In these challenging times, Kongres Magazine is trying its best to provide meeting planners with the most relevant and useful information regarding the spread of COVID-19. We also want to share opinions from key members of the meetings industry.
We asked key opinion makers from the meetings industry for their thoughts on the situation and how they are coping with COVID-19.
Igor Kovačević, National Tourism Organisation of Serbia
Serbia, always comes back. It will COME BACK IN this case AS WELL.
Q: How do you feel about the restrictions that European governments have implemented to contain the spread of COVID-19?
Since the beginning, there was no room available for expert opinion and advice. The media used the situation for bombastic headlines that spread panic among the general population, and this influenced governments to introduce special measures and restrictions. Organisational cultures can make the spread of the virus faster or slower, but until we reach the common immune system, it will not be stopped. We have unfortunately witnessed too many deaths. We need to think about the future and how to make life and business possible again.
Q: What would you compare this situation to?
Do not forget, Serbia has passed 2 wars and economic reforms in the last 20 years (Yugoslavia civil war, and the NATO bombing). We are still recovering from these events, and the current situation was just the cherry on top. Serbia, always comes back. It will come back in this case as well.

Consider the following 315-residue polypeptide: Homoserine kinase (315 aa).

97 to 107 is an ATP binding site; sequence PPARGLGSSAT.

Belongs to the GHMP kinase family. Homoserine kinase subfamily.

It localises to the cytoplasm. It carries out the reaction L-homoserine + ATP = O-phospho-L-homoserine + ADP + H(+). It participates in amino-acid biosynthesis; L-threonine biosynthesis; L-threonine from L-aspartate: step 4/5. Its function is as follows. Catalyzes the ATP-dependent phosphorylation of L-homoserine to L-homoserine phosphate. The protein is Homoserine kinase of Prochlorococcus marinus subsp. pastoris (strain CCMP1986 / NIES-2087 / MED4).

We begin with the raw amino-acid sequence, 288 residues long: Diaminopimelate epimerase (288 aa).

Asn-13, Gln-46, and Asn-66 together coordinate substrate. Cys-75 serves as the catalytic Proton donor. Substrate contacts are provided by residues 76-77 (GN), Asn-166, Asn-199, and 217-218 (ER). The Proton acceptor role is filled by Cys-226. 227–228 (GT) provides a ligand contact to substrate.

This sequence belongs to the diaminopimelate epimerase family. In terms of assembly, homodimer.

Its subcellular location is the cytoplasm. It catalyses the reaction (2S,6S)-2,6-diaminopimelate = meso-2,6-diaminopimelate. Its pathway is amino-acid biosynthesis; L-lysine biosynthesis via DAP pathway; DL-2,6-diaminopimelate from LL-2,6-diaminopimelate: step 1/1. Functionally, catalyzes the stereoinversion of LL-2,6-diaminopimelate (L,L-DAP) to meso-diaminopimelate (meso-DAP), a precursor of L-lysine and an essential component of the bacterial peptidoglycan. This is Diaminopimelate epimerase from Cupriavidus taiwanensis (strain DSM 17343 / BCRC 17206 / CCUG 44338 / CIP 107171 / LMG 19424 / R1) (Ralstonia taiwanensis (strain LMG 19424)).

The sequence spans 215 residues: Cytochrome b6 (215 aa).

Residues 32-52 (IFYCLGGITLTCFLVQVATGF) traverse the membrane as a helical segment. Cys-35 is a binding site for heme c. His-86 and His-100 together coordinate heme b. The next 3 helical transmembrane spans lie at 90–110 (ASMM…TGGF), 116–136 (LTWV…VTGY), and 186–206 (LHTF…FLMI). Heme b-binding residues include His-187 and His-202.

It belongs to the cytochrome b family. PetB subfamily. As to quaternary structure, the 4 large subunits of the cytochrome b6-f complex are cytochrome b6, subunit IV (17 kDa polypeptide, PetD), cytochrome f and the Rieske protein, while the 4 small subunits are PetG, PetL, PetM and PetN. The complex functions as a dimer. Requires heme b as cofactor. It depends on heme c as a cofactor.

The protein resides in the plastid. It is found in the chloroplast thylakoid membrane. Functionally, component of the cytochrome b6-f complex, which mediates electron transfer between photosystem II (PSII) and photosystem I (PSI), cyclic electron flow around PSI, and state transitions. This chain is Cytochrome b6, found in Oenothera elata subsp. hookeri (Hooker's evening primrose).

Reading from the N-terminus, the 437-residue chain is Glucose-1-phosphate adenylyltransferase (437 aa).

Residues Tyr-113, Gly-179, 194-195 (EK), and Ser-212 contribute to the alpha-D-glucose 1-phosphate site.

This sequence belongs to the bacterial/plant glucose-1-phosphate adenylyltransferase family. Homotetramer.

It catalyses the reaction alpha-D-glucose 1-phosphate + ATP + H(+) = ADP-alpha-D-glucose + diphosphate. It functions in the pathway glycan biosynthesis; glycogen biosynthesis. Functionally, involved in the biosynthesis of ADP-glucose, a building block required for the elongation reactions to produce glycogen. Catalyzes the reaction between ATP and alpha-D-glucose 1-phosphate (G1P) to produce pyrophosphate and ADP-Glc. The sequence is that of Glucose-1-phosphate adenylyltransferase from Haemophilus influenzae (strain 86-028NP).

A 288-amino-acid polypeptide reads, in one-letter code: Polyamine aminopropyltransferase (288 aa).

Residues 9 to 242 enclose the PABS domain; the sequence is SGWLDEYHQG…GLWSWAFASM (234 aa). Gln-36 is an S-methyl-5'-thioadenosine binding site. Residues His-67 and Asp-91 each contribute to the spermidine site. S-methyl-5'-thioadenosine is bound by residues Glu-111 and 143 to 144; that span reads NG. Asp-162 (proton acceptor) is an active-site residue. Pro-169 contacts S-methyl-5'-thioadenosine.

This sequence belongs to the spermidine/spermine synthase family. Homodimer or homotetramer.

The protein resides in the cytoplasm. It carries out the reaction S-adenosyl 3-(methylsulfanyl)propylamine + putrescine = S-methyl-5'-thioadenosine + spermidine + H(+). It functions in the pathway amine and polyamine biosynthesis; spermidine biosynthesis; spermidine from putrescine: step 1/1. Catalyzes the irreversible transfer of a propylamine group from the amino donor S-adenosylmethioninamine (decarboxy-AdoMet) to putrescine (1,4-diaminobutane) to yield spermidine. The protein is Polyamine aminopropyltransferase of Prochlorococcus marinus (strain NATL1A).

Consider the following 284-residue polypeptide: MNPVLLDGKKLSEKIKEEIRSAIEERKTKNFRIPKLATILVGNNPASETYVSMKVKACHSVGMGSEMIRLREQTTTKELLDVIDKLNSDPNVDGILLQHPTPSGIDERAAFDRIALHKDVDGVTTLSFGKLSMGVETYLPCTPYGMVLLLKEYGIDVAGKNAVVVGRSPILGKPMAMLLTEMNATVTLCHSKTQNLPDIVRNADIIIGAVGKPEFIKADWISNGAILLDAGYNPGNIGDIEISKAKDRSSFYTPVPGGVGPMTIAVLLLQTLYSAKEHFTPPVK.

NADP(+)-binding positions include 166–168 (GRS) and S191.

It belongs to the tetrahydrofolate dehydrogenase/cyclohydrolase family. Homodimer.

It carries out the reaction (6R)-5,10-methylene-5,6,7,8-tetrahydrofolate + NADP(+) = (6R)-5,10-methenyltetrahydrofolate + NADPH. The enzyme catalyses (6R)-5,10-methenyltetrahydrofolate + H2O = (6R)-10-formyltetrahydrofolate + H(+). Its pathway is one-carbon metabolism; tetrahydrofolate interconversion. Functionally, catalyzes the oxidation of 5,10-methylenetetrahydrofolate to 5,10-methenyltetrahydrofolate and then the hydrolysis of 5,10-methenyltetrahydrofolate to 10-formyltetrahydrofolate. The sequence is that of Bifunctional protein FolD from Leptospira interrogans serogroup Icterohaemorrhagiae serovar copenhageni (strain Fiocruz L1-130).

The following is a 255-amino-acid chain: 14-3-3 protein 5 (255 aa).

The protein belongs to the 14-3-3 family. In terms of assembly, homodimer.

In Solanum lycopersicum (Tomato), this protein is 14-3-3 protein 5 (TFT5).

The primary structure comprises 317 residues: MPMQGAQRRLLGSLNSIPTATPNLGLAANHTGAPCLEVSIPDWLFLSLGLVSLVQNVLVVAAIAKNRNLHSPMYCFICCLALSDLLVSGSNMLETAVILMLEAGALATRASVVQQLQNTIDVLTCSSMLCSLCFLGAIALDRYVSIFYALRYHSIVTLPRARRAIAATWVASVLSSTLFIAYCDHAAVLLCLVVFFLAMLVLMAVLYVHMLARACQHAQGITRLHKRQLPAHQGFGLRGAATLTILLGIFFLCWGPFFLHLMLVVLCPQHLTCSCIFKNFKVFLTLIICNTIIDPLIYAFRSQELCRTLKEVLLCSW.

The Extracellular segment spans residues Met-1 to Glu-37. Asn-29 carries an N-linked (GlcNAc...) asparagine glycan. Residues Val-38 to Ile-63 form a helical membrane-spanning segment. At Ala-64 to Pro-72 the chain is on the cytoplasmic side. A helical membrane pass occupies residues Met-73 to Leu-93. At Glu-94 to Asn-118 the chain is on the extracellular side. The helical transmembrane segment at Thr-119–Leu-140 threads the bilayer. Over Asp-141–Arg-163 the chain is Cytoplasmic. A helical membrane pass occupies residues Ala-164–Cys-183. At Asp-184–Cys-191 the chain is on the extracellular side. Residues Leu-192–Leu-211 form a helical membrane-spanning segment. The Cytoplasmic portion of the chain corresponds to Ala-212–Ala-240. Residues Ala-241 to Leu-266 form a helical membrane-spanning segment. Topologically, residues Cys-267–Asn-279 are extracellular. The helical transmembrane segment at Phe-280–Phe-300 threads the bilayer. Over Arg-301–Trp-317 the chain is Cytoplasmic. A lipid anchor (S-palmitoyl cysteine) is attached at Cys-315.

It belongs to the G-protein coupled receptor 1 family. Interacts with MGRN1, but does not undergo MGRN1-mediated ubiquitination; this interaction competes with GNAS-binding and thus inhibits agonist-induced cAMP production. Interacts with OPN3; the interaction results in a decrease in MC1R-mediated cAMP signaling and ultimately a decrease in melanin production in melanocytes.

Q: Economic consequences for the meetings industry have already started to show, what do you expect government institutions to do?
In our industry, countries that have a high level of development in terms of national and local medical associations (RnD, science, publications) will have a better and faster recovery and defence. Those countries that are not on such a high level, will have much larger negative economic effects, and will demonstrate that the image of the country, as a destination to host medical events, was not based on true brand promises.
Q: What is your opinion on virtual meetings, as an alternative to live events?
The virtual environment will not replace meetings. Corporations will use technology to overcome the situation, but I think they are all looking forward to real meetings.
Q: What precautions/measures are you taking in your company?
We have defence measures and recovery measures. Defence measure are internal (home office) and external include urgent meetings with the MICE industry, where we are trying to propose national measures. Recovery measure will follow soon.
Q: When do you think the situation will go back to normal? Are you optimistic about the summer Olympics?
I am optimistic about the Olympics. This is not only a question for the IOC, but for Japan. We are facing a situation that will test organisational and cultural values that make Japan one of the best event destinations in the world.
Q: Is digital marketing in times of crisis even sensible?
I haven’t seen any guerrilla marketing projects or any mainstream crisis communication so far. This is the perfect time to be different, but ethical questions arise.
Q: What will happen after we’ve beaten the virus? How will you (re)start your marketing activities?
We are preparing our plan. It will be focused on business development and reaching the right clients. But also, we need to educate clients from the get go.
Q: Are you in contact with colleagues from around the world? Have you talked about any potential solutions?
Yes, we are sharing solutions, but, so far there hasn’t been a uniformed approach. Everyone is looking out after themselves first. Our focus is maintaining the number of employees in the hospitality and tourism sector, and we are trying to provide government subsidies for the social and medical insurance taxes in order to maintain the level of salaries. This means that there will be no decrease in employees and salaries.